Lady Augusta is a polymath with an insatiable curiosity for learning languages. Having sought out tutors to teach her everything she can, she hankers to attend university, which really wasn’t an option for women in the Regency era, at least not in England. Having done her research and used her connections as an earl’s sister, Augusta might, just might, be able to get admitted to university in Padua, Italy… if she can avoid her mother’s determination to marry her off and get her family’s permission to go.
Phinn is the younger brother of a marquis with four daughters, and his brother needs him to get married to provide an heir. Phinn has a fascination with architecture, though, and desperately itchy feet; having just returned from Mexico, he wants only to be off again, this time to Europe.
On the face of it, Augusta and Phinn are a perfect match, something their families realize early on, and so does Phinn. Augusta, though, understandably fears he’ll want her to settle down and start popping out babies immediately, so does her best to friendzone him.
It was somewhat frustrating that Augusta didn’t just tell Phinn about her wish to attend university, but it was obviously a plot point that needed to happen as otherwise there would have been no conflict in the story. Phinn was obviously the kind of man who would move heaven and earth to see Augusta achieve her dreams - and without giving away too many spoilers, that’s exactly what he eventually does.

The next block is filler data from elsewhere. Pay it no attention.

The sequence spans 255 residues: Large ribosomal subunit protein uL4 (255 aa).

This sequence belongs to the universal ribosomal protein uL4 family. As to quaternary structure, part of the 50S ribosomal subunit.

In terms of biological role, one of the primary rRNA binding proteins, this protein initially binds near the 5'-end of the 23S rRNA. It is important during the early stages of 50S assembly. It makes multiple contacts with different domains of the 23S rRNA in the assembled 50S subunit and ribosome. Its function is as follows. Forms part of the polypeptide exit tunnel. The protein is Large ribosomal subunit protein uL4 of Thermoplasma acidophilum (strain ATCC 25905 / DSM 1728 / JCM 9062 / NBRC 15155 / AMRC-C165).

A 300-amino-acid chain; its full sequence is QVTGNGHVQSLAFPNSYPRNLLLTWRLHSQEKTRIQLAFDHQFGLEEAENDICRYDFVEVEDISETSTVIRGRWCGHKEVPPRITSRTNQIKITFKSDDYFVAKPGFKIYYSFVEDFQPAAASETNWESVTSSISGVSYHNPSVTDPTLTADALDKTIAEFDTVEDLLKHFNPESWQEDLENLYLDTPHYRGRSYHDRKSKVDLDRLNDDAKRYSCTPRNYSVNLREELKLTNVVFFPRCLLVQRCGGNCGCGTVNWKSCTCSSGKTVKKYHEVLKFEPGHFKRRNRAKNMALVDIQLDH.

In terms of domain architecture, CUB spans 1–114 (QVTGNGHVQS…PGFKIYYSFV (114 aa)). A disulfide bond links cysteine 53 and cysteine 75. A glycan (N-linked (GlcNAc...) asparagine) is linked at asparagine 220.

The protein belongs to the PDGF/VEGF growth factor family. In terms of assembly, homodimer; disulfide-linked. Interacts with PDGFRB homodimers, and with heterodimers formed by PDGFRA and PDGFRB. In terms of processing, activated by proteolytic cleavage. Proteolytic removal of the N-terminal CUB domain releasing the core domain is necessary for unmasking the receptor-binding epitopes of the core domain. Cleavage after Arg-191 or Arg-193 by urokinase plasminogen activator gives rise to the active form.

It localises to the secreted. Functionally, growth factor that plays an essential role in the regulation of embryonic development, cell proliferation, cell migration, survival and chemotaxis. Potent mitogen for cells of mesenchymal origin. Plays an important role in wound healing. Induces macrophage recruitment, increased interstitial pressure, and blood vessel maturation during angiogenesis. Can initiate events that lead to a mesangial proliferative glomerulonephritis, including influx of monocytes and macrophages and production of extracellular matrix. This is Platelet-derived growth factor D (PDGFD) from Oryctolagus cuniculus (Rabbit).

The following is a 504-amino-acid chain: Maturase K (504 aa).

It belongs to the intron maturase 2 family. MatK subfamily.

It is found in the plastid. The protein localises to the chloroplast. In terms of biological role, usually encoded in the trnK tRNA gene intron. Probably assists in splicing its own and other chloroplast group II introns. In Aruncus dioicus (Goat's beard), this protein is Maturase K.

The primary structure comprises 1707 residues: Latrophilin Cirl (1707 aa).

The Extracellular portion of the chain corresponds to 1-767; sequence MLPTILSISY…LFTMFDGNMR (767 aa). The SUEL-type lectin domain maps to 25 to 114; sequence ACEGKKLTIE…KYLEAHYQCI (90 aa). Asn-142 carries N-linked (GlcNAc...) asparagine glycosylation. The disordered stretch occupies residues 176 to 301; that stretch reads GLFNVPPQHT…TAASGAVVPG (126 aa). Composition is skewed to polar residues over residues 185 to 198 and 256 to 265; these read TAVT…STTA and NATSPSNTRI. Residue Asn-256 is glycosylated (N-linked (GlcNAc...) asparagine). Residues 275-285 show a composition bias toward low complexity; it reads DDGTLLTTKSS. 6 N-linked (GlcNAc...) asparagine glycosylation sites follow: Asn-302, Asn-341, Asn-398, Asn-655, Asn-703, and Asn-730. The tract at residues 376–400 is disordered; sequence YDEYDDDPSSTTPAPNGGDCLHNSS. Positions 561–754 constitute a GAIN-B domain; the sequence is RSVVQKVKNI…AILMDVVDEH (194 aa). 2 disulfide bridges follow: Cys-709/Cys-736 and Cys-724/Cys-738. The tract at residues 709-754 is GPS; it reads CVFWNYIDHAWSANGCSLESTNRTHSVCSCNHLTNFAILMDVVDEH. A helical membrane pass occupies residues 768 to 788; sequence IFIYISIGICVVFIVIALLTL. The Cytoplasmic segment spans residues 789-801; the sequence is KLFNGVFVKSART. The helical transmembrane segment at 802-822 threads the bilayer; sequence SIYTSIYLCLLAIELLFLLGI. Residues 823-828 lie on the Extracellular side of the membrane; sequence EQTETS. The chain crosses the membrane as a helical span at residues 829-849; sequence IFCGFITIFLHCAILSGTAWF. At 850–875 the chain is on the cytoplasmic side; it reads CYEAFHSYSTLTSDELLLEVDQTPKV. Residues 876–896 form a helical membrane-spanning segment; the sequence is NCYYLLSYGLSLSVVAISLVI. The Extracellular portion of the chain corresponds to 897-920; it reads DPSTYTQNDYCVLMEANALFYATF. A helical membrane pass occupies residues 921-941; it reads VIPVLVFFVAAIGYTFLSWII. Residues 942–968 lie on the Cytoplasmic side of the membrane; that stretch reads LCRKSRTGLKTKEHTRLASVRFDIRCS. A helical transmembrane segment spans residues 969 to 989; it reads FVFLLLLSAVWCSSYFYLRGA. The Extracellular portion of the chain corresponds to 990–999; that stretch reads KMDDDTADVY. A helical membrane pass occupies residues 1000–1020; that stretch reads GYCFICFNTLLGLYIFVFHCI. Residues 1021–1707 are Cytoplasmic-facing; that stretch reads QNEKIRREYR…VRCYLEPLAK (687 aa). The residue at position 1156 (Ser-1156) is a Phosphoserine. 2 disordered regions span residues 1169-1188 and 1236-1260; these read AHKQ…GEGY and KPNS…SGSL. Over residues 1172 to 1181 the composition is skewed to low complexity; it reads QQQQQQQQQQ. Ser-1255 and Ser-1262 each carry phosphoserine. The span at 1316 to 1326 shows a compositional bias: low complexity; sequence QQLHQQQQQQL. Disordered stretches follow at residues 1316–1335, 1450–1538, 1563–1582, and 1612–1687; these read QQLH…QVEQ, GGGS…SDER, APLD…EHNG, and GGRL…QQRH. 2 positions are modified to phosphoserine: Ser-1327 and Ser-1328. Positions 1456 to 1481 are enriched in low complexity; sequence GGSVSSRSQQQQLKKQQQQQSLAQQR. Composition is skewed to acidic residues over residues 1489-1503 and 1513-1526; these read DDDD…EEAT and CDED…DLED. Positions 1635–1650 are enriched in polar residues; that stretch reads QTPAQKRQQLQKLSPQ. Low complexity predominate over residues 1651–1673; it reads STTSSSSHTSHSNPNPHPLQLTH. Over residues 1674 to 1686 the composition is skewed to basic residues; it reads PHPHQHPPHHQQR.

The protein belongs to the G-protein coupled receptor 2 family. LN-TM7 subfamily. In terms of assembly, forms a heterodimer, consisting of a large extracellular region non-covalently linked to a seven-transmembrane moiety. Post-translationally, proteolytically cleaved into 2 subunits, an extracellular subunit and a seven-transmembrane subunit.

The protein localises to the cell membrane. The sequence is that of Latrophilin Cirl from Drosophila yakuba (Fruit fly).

One thing I really liked about this is that the romance isn’t a case of insta-love - the characters develop a really deep friendship first, and their ‘getting together’ occurs close to the very end of the book - but that wasn’t without its problems, in that the first part of the book really dragged. I seemed to have been reading for ever, checked, and I wasn’t even halfway through the book yet. At 320 pages, I think it could probably have been cut to about 240 and would have been a much better, tighter read.
Overall I enjoyed this, especially Phinn as he happily acknowledged that Augusta was definitely the smartest person he knew and supported her dreams. Well researched, there are some great sections travelling through early nineteenth-century Europe, but it was just a bit slow and frustrating, especially in the first half. Four stars.
Believe In Me is available now.
Disclaimer: I received a copy of this book for review through NetGalley.